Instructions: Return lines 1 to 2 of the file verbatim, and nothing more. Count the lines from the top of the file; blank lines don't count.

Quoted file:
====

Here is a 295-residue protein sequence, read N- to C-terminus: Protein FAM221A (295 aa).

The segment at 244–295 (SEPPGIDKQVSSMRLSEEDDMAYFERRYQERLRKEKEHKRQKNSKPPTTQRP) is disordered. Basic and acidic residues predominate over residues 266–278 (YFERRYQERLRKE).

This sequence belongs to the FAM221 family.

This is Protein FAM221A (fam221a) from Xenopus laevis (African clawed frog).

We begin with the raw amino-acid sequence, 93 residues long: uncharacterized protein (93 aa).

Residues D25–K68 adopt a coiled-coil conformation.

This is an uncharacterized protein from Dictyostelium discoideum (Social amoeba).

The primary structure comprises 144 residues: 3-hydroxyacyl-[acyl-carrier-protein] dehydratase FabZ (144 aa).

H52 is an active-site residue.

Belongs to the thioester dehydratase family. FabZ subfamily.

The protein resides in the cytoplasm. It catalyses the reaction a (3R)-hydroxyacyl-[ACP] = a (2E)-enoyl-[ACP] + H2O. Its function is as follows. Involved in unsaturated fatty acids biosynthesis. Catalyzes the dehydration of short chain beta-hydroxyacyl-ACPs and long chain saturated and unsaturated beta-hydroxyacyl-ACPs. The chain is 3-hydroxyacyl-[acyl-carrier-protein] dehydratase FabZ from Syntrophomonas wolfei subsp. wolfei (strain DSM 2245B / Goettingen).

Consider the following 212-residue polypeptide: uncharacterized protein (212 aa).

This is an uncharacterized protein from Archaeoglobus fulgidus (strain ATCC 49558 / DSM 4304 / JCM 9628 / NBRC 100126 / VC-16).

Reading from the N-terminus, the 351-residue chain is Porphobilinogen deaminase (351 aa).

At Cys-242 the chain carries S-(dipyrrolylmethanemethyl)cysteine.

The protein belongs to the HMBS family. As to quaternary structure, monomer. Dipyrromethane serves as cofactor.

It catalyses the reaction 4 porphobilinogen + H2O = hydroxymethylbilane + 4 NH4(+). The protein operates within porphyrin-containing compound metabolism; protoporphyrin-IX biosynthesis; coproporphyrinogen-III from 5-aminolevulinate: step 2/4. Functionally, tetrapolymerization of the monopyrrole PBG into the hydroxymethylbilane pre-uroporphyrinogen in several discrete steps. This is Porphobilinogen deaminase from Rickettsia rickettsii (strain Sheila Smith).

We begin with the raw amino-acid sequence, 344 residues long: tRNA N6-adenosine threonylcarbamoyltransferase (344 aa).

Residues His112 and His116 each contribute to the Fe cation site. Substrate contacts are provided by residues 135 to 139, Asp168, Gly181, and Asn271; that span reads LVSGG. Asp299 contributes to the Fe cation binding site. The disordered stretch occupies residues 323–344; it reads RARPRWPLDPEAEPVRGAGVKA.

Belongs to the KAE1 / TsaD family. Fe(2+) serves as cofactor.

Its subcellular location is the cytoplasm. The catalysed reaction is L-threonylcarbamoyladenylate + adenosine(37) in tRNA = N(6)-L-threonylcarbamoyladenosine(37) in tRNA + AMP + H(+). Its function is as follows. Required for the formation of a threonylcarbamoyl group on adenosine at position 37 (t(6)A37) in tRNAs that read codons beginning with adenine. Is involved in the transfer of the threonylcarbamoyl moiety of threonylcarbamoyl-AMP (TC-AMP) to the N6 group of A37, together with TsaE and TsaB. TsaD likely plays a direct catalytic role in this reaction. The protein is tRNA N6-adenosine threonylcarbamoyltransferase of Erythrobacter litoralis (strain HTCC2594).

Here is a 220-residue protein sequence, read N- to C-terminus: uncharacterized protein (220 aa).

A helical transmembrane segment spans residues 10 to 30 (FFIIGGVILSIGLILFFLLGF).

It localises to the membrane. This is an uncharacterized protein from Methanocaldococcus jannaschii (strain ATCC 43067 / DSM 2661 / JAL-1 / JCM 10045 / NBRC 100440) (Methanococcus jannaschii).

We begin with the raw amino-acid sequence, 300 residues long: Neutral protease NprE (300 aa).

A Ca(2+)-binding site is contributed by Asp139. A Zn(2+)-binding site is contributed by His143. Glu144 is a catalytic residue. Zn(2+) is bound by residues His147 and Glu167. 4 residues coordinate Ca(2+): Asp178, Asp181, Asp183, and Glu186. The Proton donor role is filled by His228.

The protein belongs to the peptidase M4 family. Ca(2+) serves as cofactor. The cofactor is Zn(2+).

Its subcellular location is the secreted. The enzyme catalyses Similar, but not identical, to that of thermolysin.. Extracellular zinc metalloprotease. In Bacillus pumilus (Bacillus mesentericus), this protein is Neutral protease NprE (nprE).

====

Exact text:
Here is a 295-residue protein sequence, read N- to C-terminus: Protein FAM221A (295 aa).

The segment at 244–295 (SEPPGIDKQVSSMRLSEEDDMAYFERRYQERLRKEKEHKRQKNSKPPTTQRP) is disordered. Basic and acidic residues predominate over residues 266–278 (YFERRYQERLRKE).